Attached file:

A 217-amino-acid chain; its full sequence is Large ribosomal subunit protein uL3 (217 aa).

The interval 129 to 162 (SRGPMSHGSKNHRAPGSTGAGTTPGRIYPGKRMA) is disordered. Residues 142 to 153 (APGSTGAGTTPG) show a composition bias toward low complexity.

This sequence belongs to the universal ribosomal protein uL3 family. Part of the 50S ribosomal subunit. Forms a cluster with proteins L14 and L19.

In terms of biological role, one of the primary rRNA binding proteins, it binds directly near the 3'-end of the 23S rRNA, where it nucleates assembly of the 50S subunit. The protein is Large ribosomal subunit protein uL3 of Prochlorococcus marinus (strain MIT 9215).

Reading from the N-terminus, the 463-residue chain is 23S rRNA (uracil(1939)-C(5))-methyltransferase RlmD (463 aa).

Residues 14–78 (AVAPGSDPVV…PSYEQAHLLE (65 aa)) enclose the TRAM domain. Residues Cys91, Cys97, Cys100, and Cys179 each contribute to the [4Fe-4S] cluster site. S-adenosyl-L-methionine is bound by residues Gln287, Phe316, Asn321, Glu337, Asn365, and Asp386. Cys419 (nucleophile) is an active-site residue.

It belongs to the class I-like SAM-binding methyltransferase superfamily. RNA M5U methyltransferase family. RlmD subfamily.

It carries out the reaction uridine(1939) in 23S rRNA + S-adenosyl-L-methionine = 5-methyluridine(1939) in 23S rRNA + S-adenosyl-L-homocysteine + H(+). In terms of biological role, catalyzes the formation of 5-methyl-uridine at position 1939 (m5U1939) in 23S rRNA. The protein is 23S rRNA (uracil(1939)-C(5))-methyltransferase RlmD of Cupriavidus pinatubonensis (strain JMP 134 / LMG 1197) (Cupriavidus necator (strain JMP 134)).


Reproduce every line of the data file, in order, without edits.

A 217-amino-acid chain; its full sequence is Large ribosomal subunit protein uL3 (217 aa).

The interval 129 to 162 (SRGPMSHGSKNHRAPGSTGAGTTPGRIYPGKRMA) is disordered. Residues 142 to 153 (APGSTGAGTTPG) show a composition bias toward low complexity.

This sequence belongs to the universal ribosomal protein uL3 family. Part of the 50S ribosomal subunit. Forms a cluster with proteins L14 and L19.

In terms of biological role, one of the primary rRNA binding proteins, it binds directly near the 3'-end of the 23S rRNA, where it nucleates assembly of the 50S subunit. The protein is Large ribosomal subunit protein uL3 of Prochlorococcus marinus (strain MIT 9215).

Reading from the N-terminus, the 463-residue chain is 23S rRNA (uracil(1939)-C(5))-methyltransferase RlmD (463 aa).

Residues 14–78 (AVAPGSDPVV…PSYEQAHLLE (65 aa)) enclose the TRAM domain. Residues Cys91, Cys97, Cys100, and Cys179 each contribute to the [4Fe-4S] cluster site. S-adenosyl-L-methionine is bound by residues Gln287, Phe316, Asn321, Glu337, Asn365, and Asp386. Cys419 (nucleophile) is an active-site residue.

It belongs to the class I-like SAM-binding methyltransferase superfamily. RNA M5U methyltransferase family. RlmD subfamily.

It carries out the reaction uridine(1939) in 23S rRNA + S-adenosyl-L-methionine = 5-methyluridine(1939) in 23S rRNA + S-adenosyl-L-homocysteine + H(+). In terms of biological role, catalyzes the formation of 5-methyl-uridine at position 1939 (m5U1939) in 23S rRNA. The protein is 23S rRNA (uracil(1939)-C(5))-methyltransferase RlmD of Cupriavidus pinatubonensis (strain JMP 134 / LMG 1197) (Cupriavidus necator (strain JMP 134)).